Tuesday, February 20, 2007

Stardom Week - Part 5

This is Part Five of a Nine Part Series

All Wednesday I was a bunch of twisted nerves. Thankfully two important meetings got cancelled. I was not prepared for either and thanked God for getting me off the hook. The note had been sent to Mrs. H and now I had to wait on her response. Time flows with a dreamlike slowness when you are waiting for a denouement that you fear may be unpleasant. I thought about her reaction to my note and what her response might be. If only there was any way I could fast forward to the time I was at home in the evening with J and know that answer right now.

In the meanwhile, my friends had tapped into their individual networks to help me formulate my strategy as far as meeting with the teacher. They had given me ideas on opening lines, meeting agenda and closing notes. It ranged all the way from bitter, caustic and sarcastic to completely cold, professional and business like. There was a lot overwrought, hyper-anxious, over-protective mother between the two extremes. I felt grateful for these people who had come into my life within the last four or five years and now formed the warm, comforting envelope of friendship and support I needed to raise a child alone in a foreign country.

Some were immigrants like me even if not nearly as new. Others were able to trace their roots back to the Mayflower. Their families had heard my story and were rooting for me like people generally root for the victim and the underdog. In a way this whole episode was like a mirror being held up to middle America and the red state stereotype.

K, a white co-worker who grew up in New York said "This is clearly a case of a redneck teacher person who needs to be taught a lesson. When I told my husband his jaw dropped to the floor. My mom could not believe this stuff happens in this day and age." There was a lot of guilt, angst and anger in how the reflection was being viewed depending on the vantage point of the viewer. In the last three days I had been reminded that I lived in a place so backward that I should have seen this coming sooner than later. The same people were quick to point out that living in a bigger city was no guarantee that racism would not exist. It might afford me the strength that comes from numbers - it would not be one J against all of them.

Wednesday was the day J was supposed to share her favorite book with her class. As with the toy she had struggled to find the happy medium between a very Christmassy crowd pleaser and her "real" favorite book which currently happens to an illustrated Life of The Buddha. After much deliberation she picked a book that she had actually enjoyed a lot a year ago - Strega Nona. I knew better than to ask why The Buddha book would not be going to school.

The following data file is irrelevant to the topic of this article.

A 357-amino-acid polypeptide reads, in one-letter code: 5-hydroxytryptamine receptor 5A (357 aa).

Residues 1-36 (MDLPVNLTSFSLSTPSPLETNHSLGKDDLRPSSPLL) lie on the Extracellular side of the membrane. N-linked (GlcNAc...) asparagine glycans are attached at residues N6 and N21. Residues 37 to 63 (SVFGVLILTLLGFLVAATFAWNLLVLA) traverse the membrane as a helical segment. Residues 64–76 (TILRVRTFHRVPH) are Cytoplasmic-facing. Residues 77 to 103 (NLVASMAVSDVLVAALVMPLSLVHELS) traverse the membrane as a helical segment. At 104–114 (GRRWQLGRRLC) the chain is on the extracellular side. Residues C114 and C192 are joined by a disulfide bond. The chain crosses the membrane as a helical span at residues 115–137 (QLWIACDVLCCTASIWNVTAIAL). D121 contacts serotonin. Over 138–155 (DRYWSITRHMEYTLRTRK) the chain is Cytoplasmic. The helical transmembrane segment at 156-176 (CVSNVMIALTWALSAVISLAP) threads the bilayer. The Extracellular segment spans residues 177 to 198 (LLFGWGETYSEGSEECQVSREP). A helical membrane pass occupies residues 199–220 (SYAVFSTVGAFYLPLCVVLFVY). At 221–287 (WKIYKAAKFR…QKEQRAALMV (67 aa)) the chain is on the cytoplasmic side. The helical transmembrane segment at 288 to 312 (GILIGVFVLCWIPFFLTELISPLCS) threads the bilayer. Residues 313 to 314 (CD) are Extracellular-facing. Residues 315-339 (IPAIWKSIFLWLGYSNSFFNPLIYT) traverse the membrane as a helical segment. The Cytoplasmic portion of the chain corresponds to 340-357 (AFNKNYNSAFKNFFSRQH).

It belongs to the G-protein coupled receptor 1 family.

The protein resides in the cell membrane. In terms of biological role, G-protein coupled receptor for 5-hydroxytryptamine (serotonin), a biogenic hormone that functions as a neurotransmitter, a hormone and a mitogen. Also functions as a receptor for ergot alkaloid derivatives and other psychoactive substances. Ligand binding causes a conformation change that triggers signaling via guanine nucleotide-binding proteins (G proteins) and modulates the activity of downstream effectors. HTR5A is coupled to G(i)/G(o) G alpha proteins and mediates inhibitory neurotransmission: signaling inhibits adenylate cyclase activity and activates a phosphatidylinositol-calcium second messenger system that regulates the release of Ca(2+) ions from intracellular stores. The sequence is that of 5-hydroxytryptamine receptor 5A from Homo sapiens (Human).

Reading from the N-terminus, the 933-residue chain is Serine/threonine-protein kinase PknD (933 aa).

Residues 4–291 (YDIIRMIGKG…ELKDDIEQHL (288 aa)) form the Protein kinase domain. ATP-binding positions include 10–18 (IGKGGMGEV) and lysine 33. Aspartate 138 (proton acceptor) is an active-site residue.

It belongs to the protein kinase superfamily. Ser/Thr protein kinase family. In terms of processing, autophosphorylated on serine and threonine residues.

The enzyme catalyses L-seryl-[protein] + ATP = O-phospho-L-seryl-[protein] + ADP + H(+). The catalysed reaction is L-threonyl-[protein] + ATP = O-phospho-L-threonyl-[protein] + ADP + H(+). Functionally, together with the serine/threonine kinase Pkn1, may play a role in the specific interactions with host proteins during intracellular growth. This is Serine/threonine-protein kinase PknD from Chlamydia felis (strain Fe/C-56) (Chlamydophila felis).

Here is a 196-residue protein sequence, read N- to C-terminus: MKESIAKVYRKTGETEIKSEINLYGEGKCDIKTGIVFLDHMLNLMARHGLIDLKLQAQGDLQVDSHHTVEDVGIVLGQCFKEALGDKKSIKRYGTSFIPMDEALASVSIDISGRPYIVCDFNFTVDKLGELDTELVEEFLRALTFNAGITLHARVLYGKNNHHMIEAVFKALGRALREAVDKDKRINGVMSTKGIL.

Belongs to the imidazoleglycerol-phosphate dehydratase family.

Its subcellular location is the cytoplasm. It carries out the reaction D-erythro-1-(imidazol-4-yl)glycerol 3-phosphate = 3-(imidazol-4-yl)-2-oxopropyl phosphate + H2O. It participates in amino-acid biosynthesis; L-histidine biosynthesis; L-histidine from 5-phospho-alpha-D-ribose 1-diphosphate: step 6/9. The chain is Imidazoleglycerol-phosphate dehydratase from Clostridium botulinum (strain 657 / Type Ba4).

For a month now, I have been bellyaching to my boss about one of our vendors and how they need to meet with our team in person so we can reach a common understanding of what ails our interface with them. My wish was granted on Wednesday.Their team had come to town from Chicago. I had K run my meeting because I was too disoriented to do so myself.

At around 2:30, while telling their "VP of Operations" that we preferred to identify all their system and process gaps at our end and drive the time lines for fixing them, my mind had started to wander dangerously. I was thinking how little people in little companies were given grandiose epithets to compensate for all manner of littleness and how by extension Mrs H could call herself COO of Kindergarten Room 3 - maybe she thought of herself in those terms. I was glad my boss had a conflict and could not be here for this meeting because he would have noticed how distracted I was. I don't recall any other time when I had been so distracted at work and all this over a kindergarten project.

Glancing at my watch, I knew J would be back home now and I wanted desperately to talk with her. In the background over the chaos in my head, I could hear the VP voice his many concerns about the approach I was suggesting but thankfully K and others in the room backed me strongly having gone through much greater pain for far longer than I have. He caved in by 3:00 and I could get out of the conference room to make the call home. The sound of "Yes, Mommy ?" when J answered the phone filled me with a rush of cold fear.

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